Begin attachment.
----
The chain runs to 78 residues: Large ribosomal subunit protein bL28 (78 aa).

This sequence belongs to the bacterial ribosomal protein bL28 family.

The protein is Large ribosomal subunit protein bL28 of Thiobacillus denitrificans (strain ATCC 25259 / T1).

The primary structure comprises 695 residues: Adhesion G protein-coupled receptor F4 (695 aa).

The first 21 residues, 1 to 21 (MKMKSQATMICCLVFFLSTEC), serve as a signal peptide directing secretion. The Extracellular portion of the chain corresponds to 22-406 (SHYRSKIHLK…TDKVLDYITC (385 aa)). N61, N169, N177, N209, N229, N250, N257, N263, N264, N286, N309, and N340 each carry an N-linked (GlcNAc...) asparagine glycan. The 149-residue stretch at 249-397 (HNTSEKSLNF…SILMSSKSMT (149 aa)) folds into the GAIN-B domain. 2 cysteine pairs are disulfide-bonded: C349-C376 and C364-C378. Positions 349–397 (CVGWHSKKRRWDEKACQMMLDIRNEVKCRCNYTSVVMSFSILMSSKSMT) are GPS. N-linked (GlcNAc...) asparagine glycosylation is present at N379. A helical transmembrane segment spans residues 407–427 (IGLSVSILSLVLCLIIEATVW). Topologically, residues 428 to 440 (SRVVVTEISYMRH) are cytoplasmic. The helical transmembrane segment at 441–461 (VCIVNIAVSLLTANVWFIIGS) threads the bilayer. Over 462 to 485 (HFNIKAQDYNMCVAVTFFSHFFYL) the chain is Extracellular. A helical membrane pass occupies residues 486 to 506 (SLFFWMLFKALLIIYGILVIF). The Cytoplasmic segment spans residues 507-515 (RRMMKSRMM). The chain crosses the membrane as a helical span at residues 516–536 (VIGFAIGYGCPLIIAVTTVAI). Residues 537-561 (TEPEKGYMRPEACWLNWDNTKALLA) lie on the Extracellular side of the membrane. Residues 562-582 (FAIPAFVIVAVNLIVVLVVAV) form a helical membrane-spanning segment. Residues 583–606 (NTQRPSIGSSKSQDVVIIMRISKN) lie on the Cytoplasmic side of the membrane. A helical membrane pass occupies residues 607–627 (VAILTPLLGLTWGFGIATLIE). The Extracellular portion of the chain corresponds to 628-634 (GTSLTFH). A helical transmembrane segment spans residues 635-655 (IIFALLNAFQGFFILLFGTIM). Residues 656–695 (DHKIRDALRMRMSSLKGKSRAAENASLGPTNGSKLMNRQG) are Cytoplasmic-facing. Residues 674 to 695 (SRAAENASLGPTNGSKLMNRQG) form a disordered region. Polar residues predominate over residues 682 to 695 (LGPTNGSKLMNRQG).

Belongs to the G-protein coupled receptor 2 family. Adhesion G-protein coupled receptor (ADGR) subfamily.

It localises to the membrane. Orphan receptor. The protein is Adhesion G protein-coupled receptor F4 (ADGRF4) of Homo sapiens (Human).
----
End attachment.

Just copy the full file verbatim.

The chain runs to 78 residues: Large ribosomal subunit protein bL28 (78 aa).

This sequence belongs to the bacterial ribosomal protein bL28 family.

The protein is Large ribosomal subunit protein bL28 of Thiobacillus denitrificans (strain ATCC 25259 / T1).

The primary structure comprises 695 residues: Adhesion G protein-coupled receptor F4 (695 aa).

The first 21 residues, 1 to 21 (MKMKSQATMICCLVFFLSTEC), serve as a signal peptide directing secretion. The Extracellular portion of the chain corresponds to 22-406 (SHYRSKIHLK…TDKVLDYITC (385 aa)). N61, N169, N177, N209, N229, N250, N257, N263, N264, N286, N309, and N340 each carry an N-linked (GlcNAc...) asparagine glycan. The 149-residue stretch at 249-397 (HNTSEKSLNF…SILMSSKSMT (149 aa)) folds into the GAIN-B domain. 2 cysteine pairs are disulfide-bonded: C349-C376 and C364-C378. Positions 349–397 (CVGWHSKKRRWDEKACQMMLDIRNEVKCRCNYTSVVMSFSILMSSKSMT) are GPS. N-linked (GlcNAc...) asparagine glycosylation is present at N379. A helical transmembrane segment spans residues 407–427 (IGLSVSILSLVLCLIIEATVW). Topologically, residues 428 to 440 (SRVVVTEISYMRH) are cytoplasmic. The helical transmembrane segment at 441–461 (VCIVNIAVSLLTANVWFIIGS) threads the bilayer. Over 462 to 485 (HFNIKAQDYNMCVAVTFFSHFFYL) the chain is Extracellular. A helical membrane pass occupies residues 486 to 506 (SLFFWMLFKALLIIYGILVIF). The Cytoplasmic segment spans residues 507-515 (RRMMKSRMM). The chain crosses the membrane as a helical span at residues 516–536 (VIGFAIGYGCPLIIAVTTVAI). Residues 537-561 (TEPEKGYMRPEACWLNWDNTKALLA) lie on the Extracellular side of the membrane. Residues 562-582 (FAIPAFVIVAVNLIVVLVVAV) form a helical membrane-spanning segment. Residues 583–606 (NTQRPSIGSSKSQDVVIIMRISKN) lie on the Cytoplasmic side of the membrane. A helical membrane pass occupies residues 607–627 (VAILTPLLGLTWGFGIATLIE). The Extracellular portion of the chain corresponds to 628-634 (GTSLTFH). A helical transmembrane segment spans residues 635-655 (IIFALLNAFQGFFILLFGTIM). Residues 656–695 (DHKIRDALRMRMSSLKGKSRAAENASLGPTNGSKLMNRQG) are Cytoplasmic-facing. Residues 674 to 695 (SRAAENASLGPTNGSKLMNRQG) form a disordered region. Polar residues predominate over residues 682 to 695 (LGPTNGSKLMNRQG).

Belongs to the G-protein coupled receptor 2 family. Adhesion G-protein coupled receptor (ADGR) subfamily.

It localises to the membrane. Orphan receptor. The protein is Adhesion G protein-coupled receptor F4 (ADGRF4) of Homo sapiens (Human).